Former defence minister Mohamad Sabu and his former deputy Liew Chin Tong have questioned the government’s plans to revive the littoral combat ship (LCS) project, which has been beset by delays and cost overruns.
Among others, they questioned whether the revival had taken the Royal Malaysian Navy’s (RMN) requirements into consideration, and whether the causes of the delay had been addressed.
They said they find it “curious” that Defence Minister Ismail Sabri Yaakob’s announcement of the project’s revival yesterday only spoke on the project’s impact in terms of the contractor’s interests and was silent on the other issues.
“We are concerned that the government’s intentions are limited to the contractor’s interests and not the ship’s user.
“It can’t be denied that it is not nice for us to upset anyone’s income especially in the Covid-19 pandemic. However, we must remember the main reason for this project besides developing the local defence industry is to equip the RMN with modern equipment.
“The cabinet’s failure to put the RMN as the main consideration in this matter is disappointing,” Mohamad and Liew said in a joint statement today.
The shipbuilder Boustead Naval Shipyard Sdn Bhd was awarded the RM9 billion contract in 2011 to build six Gowind-class LCS developed by the French manufacturer Naval Group France (then known as DCNS). The award was done through direct negotiation.
The first LCS is due to be delivered in April 2019, but when the deadline was missed, Mohamad, who was still minister at the time, said it would only be completed in February 2022.
Former defence minister Ahmad Zahid Hamidi was due to testify to the Public Accounts Committee and the late delivery in January this year, but the PAC’s proceedings were disrupted when Parliament was suspended due to a proclamation of emergency.
According to PAC chief Wong Kah Woh, the government has paid out RM6.083 billion to Boustead as of October 2020, but has yet to receive a single ship although two are supposed to be completed by then.
Meanwhile, current Defence Minister Ismail Sabri had laid out three options last year on how to proceed with the project.
Bernama quoted him on Aug 27 saying the first option is to use the remaining funds allocated for the project to appoint Naval Group as a “rescue contractor” to complete at least two LCS.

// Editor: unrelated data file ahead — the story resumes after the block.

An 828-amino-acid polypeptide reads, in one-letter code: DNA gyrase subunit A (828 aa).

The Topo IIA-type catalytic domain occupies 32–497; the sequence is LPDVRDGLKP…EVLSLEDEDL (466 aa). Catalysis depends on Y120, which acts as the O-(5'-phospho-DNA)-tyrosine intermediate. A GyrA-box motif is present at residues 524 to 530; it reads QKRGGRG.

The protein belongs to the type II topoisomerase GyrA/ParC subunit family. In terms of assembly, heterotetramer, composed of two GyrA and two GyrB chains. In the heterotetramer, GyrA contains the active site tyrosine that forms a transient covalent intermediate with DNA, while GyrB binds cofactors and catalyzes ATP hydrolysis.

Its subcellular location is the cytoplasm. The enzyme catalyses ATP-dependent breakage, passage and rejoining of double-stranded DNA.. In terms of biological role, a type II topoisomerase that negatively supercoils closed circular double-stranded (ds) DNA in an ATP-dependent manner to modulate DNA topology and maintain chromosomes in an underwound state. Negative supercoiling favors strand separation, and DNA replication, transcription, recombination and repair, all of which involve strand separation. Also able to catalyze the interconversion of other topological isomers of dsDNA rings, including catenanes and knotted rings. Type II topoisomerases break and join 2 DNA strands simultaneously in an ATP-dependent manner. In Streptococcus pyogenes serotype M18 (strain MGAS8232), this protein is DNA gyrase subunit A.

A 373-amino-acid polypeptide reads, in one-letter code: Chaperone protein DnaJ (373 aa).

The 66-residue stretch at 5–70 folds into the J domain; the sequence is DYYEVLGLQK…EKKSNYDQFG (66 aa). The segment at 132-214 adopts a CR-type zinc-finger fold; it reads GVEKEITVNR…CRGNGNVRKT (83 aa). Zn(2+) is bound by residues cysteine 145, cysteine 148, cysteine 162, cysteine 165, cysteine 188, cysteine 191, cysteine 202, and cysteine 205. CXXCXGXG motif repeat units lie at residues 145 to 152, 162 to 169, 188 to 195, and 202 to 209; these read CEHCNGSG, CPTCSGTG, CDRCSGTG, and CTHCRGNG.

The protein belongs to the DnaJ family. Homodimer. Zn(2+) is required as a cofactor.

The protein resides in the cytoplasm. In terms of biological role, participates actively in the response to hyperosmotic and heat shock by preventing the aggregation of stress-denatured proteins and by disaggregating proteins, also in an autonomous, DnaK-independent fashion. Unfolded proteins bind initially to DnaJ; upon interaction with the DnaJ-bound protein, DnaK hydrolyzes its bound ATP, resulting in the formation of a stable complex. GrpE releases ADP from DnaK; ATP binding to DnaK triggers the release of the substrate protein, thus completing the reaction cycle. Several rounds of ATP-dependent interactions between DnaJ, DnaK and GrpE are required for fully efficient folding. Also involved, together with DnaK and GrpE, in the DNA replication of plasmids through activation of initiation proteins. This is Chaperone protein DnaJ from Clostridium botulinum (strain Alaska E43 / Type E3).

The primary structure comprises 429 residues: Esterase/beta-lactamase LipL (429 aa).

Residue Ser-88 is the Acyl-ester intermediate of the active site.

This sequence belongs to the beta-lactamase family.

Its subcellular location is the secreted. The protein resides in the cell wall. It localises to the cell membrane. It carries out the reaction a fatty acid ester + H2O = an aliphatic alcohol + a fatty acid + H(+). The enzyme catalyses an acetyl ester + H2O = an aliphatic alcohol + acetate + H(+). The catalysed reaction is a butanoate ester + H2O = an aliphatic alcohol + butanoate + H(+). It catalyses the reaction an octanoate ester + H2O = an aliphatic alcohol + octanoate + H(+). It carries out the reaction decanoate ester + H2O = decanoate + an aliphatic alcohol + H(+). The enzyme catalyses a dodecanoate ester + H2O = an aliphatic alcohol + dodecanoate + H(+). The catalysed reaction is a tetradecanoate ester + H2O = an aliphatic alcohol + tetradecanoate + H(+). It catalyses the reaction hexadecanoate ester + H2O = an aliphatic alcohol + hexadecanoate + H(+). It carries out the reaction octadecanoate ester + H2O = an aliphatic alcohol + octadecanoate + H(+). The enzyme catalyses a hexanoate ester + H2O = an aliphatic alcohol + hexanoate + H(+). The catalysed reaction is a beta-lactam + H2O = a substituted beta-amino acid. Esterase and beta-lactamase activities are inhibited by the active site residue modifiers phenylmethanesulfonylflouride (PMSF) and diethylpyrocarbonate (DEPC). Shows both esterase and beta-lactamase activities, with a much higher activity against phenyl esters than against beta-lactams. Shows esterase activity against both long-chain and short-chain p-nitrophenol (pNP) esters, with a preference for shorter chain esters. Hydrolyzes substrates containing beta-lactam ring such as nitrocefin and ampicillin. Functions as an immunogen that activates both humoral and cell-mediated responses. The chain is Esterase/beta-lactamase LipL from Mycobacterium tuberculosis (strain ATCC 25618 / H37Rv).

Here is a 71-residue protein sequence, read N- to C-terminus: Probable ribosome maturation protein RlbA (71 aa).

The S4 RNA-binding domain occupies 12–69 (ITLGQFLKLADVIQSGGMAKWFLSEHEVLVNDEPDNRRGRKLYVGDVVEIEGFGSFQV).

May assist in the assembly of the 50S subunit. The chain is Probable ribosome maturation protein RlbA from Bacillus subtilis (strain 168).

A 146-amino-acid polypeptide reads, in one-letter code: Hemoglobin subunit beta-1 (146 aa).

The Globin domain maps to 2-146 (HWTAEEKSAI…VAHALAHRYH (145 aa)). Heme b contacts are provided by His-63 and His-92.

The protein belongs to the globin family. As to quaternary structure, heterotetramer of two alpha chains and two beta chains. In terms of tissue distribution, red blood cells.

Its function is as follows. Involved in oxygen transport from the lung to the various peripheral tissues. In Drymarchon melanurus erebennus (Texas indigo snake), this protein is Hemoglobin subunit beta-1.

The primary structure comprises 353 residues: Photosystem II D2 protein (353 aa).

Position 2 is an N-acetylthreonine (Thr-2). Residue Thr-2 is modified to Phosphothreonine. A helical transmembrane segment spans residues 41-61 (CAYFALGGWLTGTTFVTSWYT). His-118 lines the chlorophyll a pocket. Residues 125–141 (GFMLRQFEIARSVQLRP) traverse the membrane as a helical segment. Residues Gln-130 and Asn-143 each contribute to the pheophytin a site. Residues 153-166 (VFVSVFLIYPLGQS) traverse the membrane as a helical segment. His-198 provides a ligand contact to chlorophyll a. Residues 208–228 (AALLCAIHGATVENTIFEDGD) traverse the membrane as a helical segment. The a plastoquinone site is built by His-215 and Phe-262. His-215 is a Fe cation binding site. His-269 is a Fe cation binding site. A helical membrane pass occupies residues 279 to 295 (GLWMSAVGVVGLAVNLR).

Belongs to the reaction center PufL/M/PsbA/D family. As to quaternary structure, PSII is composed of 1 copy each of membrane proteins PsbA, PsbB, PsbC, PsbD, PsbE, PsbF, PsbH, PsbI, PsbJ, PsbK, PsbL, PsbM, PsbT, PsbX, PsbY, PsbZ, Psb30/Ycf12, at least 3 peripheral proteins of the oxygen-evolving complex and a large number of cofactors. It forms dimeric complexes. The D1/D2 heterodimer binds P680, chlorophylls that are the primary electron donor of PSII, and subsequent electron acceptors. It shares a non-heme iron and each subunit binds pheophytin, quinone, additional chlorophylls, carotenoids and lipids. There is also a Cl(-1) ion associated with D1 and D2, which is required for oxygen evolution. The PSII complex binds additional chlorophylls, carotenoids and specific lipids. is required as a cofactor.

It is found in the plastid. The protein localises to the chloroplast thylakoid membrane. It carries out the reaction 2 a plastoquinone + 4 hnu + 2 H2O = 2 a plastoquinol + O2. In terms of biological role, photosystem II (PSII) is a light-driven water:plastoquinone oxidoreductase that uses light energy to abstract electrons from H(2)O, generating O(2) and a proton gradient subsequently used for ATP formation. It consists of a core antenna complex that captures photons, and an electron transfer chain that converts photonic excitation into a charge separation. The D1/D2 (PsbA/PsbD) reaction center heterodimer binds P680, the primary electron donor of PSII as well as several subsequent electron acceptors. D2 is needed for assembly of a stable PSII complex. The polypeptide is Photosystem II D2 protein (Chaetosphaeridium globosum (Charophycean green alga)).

The second is to proceed with the current contractor using the remaining funds to complete at least two vessels. The final option is to terminate the contract and find other ways to save the project.
Yesterday, Ismail Sabri announced that the cabinet has agreed for Boustead to continue with the project with certain conditions to be met, in order to save 1,600 local jobs and 400 small and medium enterprises.
Mohamad and Liew criticised the announcement as lacking in details on how the government would address the problems plaguing the project and ensuring its delivery.
This includes completing the detailed design of the ship to be approved by Naval Group as its design authority.
They also questioned the status of RM1 billion in project funds that is supposedly unaccounted for.
“What is the status of the forensic audit? Last December, the defence minister said this is in progress, what is the current progress of the investigation?
“Has the missing money been returned? If not, what are the government’s next steps to fill the financial gap resulting from the loss of the money?” they said.
They also demanded to know how many vessels would be completed, if the government does not plan to provide additional funds for the project.
“Is it reasonable for the government to receive less than four ships, after paying more than two-thirds of the ceiling amount?
“More importantly, what is the future of the next batch of LCS ships […] If the six ships are not completed, what would happen to the following ships in the next 10 years?” they said.
The LCS is currently part of the navy’s modernisation programme introduced in 2015 that would see its current fleet comprising 15 ship classes pared down to just five classes to ease maintenance and improve readiness.
The LCS is slated to be the largest surface combatant of the five ship classes. Plans call for 12 such vessels eventually to be built two batches, backed by a fleet of 18 smaller littoral mission ships and 18 new generation support ships.
The plan also calls for the navy to have three multi-role support ships and four submarines to round out the rest of the fleet.